If you're traveling from a state where marijuana possession is legal to a state where it's not, the answer is simple. Traveling across state lines violates federal law, as well as the state's law that you're entering. The designation of "legal weed" does not carry over from one state to the next. As soon as you enter the illegal state, you're under that state's jurisdiction and its criminal code. A possession violation typically means an infraction or misdemeanor penalty, which can be fines or jail time (the maximum jail time could be anywhere from 30 days to one year).
Even traveling from one legal state to another can be tricky. Besides violating federal law, every state's legal recreational and medicinal marijuana laws are different.
The biggest difference involves the amount of marijuana that can be legally possessed and in what product form. Your state might allow a greater amount than the neighboring state. For instance, if you're traveling from Colorado to Arizona, Colorado permits up to two ounces for personal use but Arizona's legalized amount is one ounce. (Ariz. Rev. Stat § 36-2852; Colo. Rev. Stat. § 18-18-406 (2022).) A state might also specify different allowable amounts for concentrated forms or infused edible products. Having possession of marijuana over the legal amount may result in an infraction or misdemeanor violation that includes fines or jail time.
State laws also change frequently, so you'll need to be up to date on the most recent version of the law. If a state recently legalized recreational marijuana, those laws often take time to go into effect. Depending on the specifics of the law, legalization or decriminalization might not occur for several months or longer.
Traveling with medical marijuana also comes with risks. Again, federal law prohibits all marijuana, which includes medicinal marijuana. Several states continue to prohibit medical marijuana.
On top of straight prohibitions, traveling from one medicinal-use state to the next can land a person in hot water. Not all medicinal-use states provide reciprocity to other states' classifications of qualified patients. In fact, many don't. And just like recreational marijuana, you can't travel to a medical-use state without knowing the legal possession limits and permissible products. The possession limits for medical marijuana vary even more than recreational limits. In California, a qualified patient may possess up to eight ounces of dried cannabis. (Cal. Health & Safety Code § 11362.77 (2022).) Washington's law, on the other hand, has specified limits of 48 ounces of infused solid products, three ounces of usable cannabis, 216 ounces of infused liquid products, and 21 grams of concentrates. (Wash. Rev. Code § 69.51A.210 (2022).)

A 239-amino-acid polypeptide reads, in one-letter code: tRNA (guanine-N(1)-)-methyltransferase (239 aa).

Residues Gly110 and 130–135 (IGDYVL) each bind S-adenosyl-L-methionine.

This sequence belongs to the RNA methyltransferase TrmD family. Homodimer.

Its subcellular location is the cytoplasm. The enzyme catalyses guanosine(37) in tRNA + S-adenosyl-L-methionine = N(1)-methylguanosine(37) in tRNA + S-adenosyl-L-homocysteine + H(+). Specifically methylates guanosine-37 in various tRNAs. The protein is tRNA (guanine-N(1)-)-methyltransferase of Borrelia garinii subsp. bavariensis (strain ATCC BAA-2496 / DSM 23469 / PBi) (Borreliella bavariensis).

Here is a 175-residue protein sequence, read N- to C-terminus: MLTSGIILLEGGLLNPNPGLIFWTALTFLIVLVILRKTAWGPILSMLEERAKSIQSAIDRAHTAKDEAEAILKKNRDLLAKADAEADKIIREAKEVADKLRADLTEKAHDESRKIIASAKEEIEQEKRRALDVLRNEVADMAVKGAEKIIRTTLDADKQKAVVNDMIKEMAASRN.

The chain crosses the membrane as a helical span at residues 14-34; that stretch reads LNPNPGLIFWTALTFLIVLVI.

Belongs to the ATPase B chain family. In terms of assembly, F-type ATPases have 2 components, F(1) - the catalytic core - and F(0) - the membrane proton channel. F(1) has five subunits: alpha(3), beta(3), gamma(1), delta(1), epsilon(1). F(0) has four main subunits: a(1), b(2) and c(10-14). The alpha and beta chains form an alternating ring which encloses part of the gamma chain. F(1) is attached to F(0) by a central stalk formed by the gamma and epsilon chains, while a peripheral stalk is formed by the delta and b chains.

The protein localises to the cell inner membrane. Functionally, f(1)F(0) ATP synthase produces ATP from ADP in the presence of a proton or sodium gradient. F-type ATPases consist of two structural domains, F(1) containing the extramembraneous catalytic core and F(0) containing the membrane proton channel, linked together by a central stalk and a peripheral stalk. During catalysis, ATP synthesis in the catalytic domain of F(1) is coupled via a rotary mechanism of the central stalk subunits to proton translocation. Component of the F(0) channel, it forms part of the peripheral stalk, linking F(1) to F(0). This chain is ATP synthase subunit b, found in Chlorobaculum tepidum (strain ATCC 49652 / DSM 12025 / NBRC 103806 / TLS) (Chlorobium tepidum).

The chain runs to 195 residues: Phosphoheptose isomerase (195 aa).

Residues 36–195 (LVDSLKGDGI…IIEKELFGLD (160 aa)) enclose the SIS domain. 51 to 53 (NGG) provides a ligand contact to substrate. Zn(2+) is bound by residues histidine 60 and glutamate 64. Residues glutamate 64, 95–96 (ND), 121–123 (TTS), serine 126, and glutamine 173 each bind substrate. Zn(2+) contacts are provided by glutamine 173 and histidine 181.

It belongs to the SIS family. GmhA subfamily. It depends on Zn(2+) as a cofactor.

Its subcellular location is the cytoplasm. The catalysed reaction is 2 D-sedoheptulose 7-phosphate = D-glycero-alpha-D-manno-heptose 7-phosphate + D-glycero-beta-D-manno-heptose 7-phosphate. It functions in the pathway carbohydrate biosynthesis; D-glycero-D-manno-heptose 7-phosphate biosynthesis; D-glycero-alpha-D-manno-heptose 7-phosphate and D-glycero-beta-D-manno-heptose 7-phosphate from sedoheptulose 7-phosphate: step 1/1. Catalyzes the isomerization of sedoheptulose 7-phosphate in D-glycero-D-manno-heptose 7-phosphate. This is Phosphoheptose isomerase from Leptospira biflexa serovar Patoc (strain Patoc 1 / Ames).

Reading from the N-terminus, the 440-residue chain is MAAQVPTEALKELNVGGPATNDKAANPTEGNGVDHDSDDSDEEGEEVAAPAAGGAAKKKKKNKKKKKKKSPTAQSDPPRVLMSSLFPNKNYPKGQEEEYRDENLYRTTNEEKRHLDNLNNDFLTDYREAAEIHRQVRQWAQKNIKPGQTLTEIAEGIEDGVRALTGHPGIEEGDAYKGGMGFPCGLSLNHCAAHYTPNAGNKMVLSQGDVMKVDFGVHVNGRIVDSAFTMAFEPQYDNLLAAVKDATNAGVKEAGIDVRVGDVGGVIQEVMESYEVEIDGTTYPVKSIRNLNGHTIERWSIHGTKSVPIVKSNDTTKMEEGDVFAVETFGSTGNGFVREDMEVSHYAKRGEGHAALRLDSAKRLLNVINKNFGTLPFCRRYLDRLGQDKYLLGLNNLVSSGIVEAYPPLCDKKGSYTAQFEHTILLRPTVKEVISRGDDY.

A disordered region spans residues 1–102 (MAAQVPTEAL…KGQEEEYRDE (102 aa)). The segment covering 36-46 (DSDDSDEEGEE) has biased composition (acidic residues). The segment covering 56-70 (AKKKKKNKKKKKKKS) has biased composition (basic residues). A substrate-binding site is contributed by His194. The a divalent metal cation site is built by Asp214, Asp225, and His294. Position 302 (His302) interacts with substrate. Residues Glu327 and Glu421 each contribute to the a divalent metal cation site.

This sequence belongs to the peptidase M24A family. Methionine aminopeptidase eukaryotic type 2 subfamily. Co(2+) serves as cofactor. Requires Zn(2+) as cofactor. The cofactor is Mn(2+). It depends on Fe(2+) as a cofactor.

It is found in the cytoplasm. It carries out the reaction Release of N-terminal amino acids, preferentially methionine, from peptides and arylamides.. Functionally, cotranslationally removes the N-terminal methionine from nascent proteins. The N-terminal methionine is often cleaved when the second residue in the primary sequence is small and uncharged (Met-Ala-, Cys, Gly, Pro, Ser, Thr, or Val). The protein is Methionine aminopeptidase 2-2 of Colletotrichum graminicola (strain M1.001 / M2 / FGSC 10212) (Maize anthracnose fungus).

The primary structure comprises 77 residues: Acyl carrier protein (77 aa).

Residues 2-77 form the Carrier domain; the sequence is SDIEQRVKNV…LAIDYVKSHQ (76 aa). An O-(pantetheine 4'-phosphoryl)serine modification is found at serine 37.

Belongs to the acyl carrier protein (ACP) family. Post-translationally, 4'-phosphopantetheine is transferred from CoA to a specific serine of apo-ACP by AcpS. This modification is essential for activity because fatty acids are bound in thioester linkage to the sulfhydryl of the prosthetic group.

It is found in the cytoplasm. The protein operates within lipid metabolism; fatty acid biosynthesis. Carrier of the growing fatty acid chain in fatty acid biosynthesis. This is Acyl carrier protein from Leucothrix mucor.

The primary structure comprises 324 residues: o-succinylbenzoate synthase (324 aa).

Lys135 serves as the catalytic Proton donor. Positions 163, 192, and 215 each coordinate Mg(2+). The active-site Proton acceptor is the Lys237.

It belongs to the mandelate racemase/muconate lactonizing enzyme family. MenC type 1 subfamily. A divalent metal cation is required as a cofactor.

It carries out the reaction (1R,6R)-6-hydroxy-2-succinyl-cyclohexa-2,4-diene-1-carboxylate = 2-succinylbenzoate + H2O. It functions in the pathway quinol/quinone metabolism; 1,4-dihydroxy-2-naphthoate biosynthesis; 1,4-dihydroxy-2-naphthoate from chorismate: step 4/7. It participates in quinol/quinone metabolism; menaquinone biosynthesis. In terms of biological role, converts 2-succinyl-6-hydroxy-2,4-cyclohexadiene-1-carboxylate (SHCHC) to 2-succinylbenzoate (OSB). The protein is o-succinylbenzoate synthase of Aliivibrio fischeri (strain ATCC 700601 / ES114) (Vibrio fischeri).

Another consideration, should you choose to travel by car, involves storage requirements. Similar to alcohol, state open container laws prohibit consuming marijuana in a moving vehicle and having loose cannabis or open containers in areas accessible to passengers or drivers. A violation will typically land you an infraction or misdemeanor-level penalty.
Driving under the influence of marijuana (in any state, legal or not) is always a crime. A DUI can result in misdemeanor or felony penalties depending on a person's priors or the circumstances of the offense.
In short, it is not worth the risk of arrest and conviction to bring marijuana from one state into another. If you want to explore the subject further, talk to a criminal defense lawyer with experience in handling cases under the drug laws of the state you plan to visit.